Snowy Mountains Scheme turns 70

Max Blenkin
(Australian Associated Press)


It all started with a big bang.

Seventy years ago Governor-General William McKell set off a charge of gelignite in the Eucumbene River gorge initiating the Snowy River Scheme.

Images of the day show the governor-general, with look of steely determination, pressing firmly down on the plunger to detonate this, the first of many more explosions over the next 25 years.

In the nearby town of Adaminaby, a large crowd gathered to mark the occasion and to celebrate their town’s impending death by drowning.

It was to be submerged by the lake created by the new Eucumbene Dam, though that did not occur for almost a decade and by that time the town and residents had been relocated.

Labor Prime Minister Ben Chifley declared that he hoped the Snowy scheme would touch the imagination and hearts and enter into the spirit of the people of Australia.

“The Snowy Mountains plan is the greatest single project in our history. It is a plan for the whole nation, belonging to no one state nor to any group or section,” he said.

Chifley, whose government had initiated the Snowy Mountains Scheme, saw little of what was to come.

He died of a heart attack in 1951 and seeing it through mostly fell to his successor, Liberal Prime Minister Robert Menzies.

It was declared finished in 1972 although work continued to 1974 when Gough Whitlam was PM.

On completion, it comprised seven power stations, 16 major dams, 145 kilometres of inter-connected tunnels and 80 kilometres of aqueducts.

Over more than two decades, some 100,000 workers were employed.

Around two-thirds were immigrants from a shattered post war Europe, the new Australians from 32 different countries who look back with great pride at their contribution to the nation that would become their home.

Short years earlier, some had been fighting each other and chief engineer, New Zealander William Hudson famously declared: “You aren’t any longer Czechs or Germans, you are men of the Snowy.”

The Snowy Mountains Scheme remains Australia’s biggest, grandest and most visionary national infrastructure project.

Although the largest ever engineering project, it’s not the most expensive. In 1949, the 200 million pounds price tag was an enormous sum and at completion in the mid-1970s, the cost was put around $850 million, more than a billion in today’s dollars.

Putting that into perspective, the National Broadband Network cost will likely exceed $50 billion.

The Snowy 2.0 scheme, announced in 2017 to expand Snowy Mountains power output, has a nominal cost of $2 billion, with suggestions it’s likely to be more than double that.

Had the Snowy Mountains Scheme not happened when it did, it’s almost inconceivable that what was done then – damming and diverting rivers, flooding pristine wilderness areas and uprooting established communities – could ever happen today.

Even back in the 1940s, it wasn’t that easy as it involved three states, plus the Commonwealth.

The waters rise in NSW but flow through Victoria and South Australia and each had its own vision.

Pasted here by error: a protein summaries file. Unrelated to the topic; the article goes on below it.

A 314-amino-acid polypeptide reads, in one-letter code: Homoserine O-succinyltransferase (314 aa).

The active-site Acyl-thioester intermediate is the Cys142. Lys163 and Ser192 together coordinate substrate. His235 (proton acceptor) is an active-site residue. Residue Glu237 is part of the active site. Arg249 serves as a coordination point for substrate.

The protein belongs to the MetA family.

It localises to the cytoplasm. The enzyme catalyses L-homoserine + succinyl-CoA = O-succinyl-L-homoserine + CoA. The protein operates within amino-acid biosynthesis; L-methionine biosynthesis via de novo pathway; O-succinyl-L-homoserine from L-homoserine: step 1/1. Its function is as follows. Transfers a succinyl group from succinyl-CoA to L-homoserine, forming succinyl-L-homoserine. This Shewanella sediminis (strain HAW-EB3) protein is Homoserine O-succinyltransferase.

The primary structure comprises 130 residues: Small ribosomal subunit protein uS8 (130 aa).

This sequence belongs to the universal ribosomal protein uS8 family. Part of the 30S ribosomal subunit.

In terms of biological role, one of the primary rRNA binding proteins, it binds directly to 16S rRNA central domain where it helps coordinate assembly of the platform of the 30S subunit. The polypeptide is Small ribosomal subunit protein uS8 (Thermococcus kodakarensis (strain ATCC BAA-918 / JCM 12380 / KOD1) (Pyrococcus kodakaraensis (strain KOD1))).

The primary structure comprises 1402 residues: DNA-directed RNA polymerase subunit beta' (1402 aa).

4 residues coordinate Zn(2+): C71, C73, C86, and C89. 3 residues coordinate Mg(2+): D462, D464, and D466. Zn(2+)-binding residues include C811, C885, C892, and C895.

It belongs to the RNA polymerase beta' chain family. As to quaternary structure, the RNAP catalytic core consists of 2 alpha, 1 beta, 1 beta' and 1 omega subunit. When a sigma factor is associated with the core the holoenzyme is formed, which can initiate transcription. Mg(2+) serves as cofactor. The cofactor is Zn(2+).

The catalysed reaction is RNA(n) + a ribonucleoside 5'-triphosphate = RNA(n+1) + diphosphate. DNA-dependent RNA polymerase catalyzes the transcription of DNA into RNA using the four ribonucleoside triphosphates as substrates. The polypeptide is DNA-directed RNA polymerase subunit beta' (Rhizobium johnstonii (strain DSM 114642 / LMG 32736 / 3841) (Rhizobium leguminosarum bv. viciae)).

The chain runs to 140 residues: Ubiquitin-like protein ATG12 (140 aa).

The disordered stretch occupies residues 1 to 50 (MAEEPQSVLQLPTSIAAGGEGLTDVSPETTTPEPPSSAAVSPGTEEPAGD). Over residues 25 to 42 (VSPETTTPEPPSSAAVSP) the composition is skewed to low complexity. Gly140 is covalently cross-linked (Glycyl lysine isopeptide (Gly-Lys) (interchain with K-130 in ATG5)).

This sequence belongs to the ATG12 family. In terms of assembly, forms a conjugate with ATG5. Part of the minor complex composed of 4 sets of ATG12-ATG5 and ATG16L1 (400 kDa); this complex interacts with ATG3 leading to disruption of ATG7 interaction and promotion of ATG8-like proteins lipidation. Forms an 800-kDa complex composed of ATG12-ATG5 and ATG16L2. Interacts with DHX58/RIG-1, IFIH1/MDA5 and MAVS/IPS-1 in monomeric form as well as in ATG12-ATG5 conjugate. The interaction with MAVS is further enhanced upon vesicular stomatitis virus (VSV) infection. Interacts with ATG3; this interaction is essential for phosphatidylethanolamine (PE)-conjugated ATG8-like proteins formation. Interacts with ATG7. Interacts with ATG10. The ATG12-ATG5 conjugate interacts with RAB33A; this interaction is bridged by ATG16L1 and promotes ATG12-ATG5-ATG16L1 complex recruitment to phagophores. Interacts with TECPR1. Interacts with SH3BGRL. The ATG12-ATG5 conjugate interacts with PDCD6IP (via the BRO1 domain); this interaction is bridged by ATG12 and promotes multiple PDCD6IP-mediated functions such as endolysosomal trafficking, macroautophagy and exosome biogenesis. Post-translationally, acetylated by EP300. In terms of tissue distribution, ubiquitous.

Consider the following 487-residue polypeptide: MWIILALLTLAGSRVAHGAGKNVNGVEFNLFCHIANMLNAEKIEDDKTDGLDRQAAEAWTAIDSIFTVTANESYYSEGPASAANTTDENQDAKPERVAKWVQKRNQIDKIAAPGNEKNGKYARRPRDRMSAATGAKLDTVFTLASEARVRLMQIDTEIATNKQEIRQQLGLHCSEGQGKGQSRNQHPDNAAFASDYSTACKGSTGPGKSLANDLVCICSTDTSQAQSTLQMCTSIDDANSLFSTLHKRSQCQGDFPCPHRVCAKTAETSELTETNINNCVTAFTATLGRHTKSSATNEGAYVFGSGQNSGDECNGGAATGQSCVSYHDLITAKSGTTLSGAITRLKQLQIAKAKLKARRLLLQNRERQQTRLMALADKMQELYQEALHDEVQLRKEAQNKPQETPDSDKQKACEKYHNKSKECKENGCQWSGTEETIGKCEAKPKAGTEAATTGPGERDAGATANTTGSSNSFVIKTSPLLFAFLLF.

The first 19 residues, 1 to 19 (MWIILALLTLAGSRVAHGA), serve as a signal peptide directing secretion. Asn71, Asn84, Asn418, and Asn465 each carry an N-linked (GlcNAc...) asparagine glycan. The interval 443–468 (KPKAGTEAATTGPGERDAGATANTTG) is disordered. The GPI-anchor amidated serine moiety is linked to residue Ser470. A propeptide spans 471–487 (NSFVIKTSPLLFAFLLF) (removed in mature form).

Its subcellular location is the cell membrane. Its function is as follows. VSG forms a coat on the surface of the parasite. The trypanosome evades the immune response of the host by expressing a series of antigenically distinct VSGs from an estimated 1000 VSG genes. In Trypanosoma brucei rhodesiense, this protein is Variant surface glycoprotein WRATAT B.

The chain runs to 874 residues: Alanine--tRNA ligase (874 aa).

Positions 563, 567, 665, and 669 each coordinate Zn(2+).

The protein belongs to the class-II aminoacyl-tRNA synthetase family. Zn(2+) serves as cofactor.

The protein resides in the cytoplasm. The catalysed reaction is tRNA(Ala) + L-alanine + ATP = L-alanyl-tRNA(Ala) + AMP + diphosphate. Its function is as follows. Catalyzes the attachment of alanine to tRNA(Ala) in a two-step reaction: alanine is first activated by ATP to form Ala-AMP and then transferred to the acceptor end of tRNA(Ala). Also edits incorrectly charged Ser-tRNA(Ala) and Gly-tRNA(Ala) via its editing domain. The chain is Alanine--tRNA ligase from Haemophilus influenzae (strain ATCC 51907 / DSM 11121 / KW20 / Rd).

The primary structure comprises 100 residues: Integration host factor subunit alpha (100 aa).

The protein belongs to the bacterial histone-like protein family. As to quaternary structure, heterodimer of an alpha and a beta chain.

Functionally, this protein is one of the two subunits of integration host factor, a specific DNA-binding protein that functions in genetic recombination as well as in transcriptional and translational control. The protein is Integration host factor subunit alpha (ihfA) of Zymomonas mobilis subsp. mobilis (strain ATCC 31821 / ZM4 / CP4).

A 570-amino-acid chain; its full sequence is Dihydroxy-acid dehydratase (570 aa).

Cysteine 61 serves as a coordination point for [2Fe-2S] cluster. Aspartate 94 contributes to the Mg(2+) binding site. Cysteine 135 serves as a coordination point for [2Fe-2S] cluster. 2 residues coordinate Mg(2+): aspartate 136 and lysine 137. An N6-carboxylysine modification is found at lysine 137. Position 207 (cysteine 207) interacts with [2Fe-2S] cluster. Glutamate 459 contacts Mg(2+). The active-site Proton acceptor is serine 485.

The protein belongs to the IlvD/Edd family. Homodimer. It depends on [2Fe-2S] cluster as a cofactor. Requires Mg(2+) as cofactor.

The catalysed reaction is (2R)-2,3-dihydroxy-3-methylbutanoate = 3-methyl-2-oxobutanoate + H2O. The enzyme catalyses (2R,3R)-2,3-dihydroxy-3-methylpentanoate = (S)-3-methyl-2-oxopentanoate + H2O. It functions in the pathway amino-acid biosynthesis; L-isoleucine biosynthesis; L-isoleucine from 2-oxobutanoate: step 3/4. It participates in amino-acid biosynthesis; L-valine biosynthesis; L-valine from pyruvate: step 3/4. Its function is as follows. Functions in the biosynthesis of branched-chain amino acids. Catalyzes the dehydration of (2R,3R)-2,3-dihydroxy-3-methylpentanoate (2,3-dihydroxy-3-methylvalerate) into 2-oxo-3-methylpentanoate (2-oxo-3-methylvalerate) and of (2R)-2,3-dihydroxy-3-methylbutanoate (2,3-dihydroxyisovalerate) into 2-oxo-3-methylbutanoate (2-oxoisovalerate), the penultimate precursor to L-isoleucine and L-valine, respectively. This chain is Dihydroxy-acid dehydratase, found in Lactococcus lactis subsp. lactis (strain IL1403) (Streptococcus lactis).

Victoria favoured greater use of the waters for power generation while NSW wanted more water for irrigation.

The Commonwealth wanted more national electric generation capacity, highlighted by power shortages during the war as more and more factories rose to meet the needs of the defence force.

After power generation, water could always be applied to irrigation.

Hydro-electric power was first generated in Tasmania in 1916 and demonstrated that this new (for Australia) technology was entirely viable. However mainland electricity overwhelming came from coal fired stations.

With no agreement in sight, the Commonwealth prevailed, declaring this was a national security issue and that Australian needed a reliable power supply, produced away from the coast where it could be vulnerable to enemy action.

Seventy years on, that seems a stretch but then the Cold War was just getting under way and Australia had just emerged from a bitter war when the nation had been attacked.

Chifley’s vision was, however, much broader. His government saw post-war construction as a means for Australia to reshape itself as a modern forward-looking nation.

It was also a means to employ Australians and the growing numbers of immigrants.

Chifley resorted to the defence powers in the Constitution to pass the enabling legislation, from which the Snowy Mountains Hydro-electric Authority was formed.

The final proposal was presented in November 1948 and actually comprised two separate projects, one in north and one in the south of the Snowy Mountains.

This was enormously ambitious and complex and the finished project has been lauded as one of the finest feats of engineering in the world.

The Snowy Mountains now produce around a third of all east coast renewable energy.

It’s not without ongoing controversy. There’s ongoing debate about adequacy of water flows to sustain the downstream rivers and Snowy 2.0, designed to enhance system capacity, has been branded a costly waste.


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